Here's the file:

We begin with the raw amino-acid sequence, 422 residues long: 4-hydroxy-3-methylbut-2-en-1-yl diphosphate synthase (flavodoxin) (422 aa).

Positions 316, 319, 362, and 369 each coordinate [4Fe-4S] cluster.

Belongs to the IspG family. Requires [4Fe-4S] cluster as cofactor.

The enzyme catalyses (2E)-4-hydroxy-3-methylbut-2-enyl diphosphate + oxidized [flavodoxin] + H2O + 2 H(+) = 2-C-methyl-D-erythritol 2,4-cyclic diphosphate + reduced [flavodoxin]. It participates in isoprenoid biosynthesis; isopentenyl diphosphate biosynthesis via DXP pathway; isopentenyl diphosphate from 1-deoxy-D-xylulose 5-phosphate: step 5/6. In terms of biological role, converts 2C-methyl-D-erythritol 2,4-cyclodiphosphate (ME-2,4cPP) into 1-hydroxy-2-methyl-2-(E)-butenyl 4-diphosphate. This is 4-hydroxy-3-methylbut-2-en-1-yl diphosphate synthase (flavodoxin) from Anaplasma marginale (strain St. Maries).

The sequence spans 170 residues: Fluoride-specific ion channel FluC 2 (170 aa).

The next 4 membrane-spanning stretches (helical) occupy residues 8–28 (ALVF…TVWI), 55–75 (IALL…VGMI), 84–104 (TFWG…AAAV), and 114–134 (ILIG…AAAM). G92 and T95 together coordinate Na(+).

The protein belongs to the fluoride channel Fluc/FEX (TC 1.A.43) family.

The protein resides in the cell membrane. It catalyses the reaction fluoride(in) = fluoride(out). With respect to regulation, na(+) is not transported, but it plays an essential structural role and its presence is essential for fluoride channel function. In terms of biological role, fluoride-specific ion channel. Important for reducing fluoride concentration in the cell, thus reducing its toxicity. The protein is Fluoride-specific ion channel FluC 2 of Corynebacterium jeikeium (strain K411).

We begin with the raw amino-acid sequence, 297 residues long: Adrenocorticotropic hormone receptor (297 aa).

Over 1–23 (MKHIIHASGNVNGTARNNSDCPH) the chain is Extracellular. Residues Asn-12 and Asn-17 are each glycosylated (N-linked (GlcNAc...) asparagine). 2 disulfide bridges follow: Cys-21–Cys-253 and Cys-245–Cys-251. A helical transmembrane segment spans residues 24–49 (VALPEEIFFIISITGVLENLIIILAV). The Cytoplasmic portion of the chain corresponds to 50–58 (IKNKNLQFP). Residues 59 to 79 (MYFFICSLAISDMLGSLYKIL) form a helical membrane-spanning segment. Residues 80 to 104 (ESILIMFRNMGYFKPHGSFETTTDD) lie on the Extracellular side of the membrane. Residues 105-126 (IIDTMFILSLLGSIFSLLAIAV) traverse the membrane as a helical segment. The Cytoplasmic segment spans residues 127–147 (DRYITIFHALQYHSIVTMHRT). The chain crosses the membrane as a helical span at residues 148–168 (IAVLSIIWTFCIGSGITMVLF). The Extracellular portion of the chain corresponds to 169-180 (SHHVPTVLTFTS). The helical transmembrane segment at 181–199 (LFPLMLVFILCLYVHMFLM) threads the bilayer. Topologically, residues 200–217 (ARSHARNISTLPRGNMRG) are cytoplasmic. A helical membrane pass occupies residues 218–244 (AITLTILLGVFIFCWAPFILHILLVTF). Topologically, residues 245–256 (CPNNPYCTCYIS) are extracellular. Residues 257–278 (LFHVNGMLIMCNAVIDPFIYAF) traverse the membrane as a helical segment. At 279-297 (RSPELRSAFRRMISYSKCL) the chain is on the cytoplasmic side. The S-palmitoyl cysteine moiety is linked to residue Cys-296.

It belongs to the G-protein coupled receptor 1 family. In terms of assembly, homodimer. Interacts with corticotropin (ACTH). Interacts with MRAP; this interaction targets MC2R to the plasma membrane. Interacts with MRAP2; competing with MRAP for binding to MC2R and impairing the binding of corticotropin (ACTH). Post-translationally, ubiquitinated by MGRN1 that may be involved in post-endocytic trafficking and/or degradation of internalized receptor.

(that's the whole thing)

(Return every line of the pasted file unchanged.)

We begin with the raw amino-acid sequence, 422 residues long: 4-hydroxy-3-methylbut-2-en-1-yl diphosphate synthase (flavodoxin) (422 aa).

Positions 316, 319, 362, and 369 each coordinate [4Fe-4S] cluster.

Belongs to the IspG family. Requires [4Fe-4S] cluster as cofactor.

The enzyme catalyses (2E)-4-hydroxy-3-methylbut-2-enyl diphosphate + oxidized [flavodoxin] + H2O + 2 H(+) = 2-C-methyl-D-erythritol 2,4-cyclic diphosphate + reduced [flavodoxin]. It participates in isoprenoid biosynthesis; isopentenyl diphosphate biosynthesis via DXP pathway; isopentenyl diphosphate from 1-deoxy-D-xylulose 5-phosphate: step 5/6. In terms of biological role, converts 2C-methyl-D-erythritol 2,4-cyclodiphosphate (ME-2,4cPP) into 1-hydroxy-2-methyl-2-(E)-butenyl 4-diphosphate. This is 4-hydroxy-3-methylbut-2-en-1-yl diphosphate synthase (flavodoxin) from Anaplasma marginale (strain St. Maries).

The sequence spans 170 residues: Fluoride-specific ion channel FluC 2 (170 aa).

The next 4 membrane-spanning stretches (helical) occupy residues 8–28 (ALVF…TVWI), 55–75 (IALL…VGMI), 84–104 (TFWG…AAAV), and 114–134 (ILIG…AAAM). G92 and T95 together coordinate Na(+).

The protein belongs to the fluoride channel Fluc/FEX (TC 1.A.43) family.

The protein resides in the cell membrane. It catalyses the reaction fluoride(in) = fluoride(out). With respect to regulation, na(+) is not transported, but it plays an essential structural role and its presence is essential for fluoride channel function. In terms of biological role, fluoride-specific ion channel. Important for reducing fluoride concentration in the cell, thus reducing its toxicity. The protein is Fluoride-specific ion channel FluC 2 of Corynebacterium jeikeium (strain K411).

We begin with the raw amino-acid sequence, 297 residues long: Adrenocorticotropic hormone receptor (297 aa).

Over 1–23 (MKHIIHASGNVNGTARNNSDCPH) the chain is Extracellular. Residues Asn-12 and Asn-17 are each glycosylated (N-linked (GlcNAc...) asparagine). 2 disulfide bridges follow: Cys-21–Cys-253 and Cys-245–Cys-251. A helical transmembrane segment spans residues 24–49 (VALPEEIFFIISITGVLENLIIILAV). The Cytoplasmic portion of the chain corresponds to 50–58 (IKNKNLQFP). Residues 59 to 79 (MYFFICSLAISDMLGSLYKIL) form a helical membrane-spanning segment. Residues 80 to 104 (ESILIMFRNMGYFKPHGSFETTTDD) lie on the Extracellular side of the membrane. Residues 105-126 (IIDTMFILSLLGSIFSLLAIAV) traverse the membrane as a helical segment. The Cytoplasmic segment spans residues 127–147 (DRYITIFHALQYHSIVTMHRT). The chain crosses the membrane as a helical span at residues 148–168 (IAVLSIIWTFCIGSGITMVLF). The Extracellular portion of the chain corresponds to 169-180 (SHHVPTVLTFTS). The helical transmembrane segment at 181–199 (LFPLMLVFILCLYVHMFLM) threads the bilayer. Topologically, residues 200–217 (ARSHARNISTLPRGNMRG) are cytoplasmic. A helical membrane pass occupies residues 218–244 (AITLTILLGVFIFCWAPFILHILLVTF). Topologically, residues 245–256 (CPNNPYCTCYIS) are extracellular. Residues 257–278 (LFHVNGMLIMCNAVIDPFIYAF) traverse the membrane as a helical segment. At 279-297 (RSPELRSAFRRMISYSKCL) the chain is on the cytoplasmic side. The S-palmitoyl cysteine moiety is linked to residue Cys-296.

It belongs to the G-protein coupled receptor 1 family. In terms of assembly, homodimer. Interacts with corticotropin (ACTH). Interacts with MRAP; this interaction targets MC2R to the plasma membrane. Interacts with MRAP2; competing with MRAP for binding to MC2R and impairing the binding of corticotropin (ACTH). Post-translationally, ubiquitinated by MGRN1 that may be involved in post-endocytic trafficking and/or degradation of internalized receptor.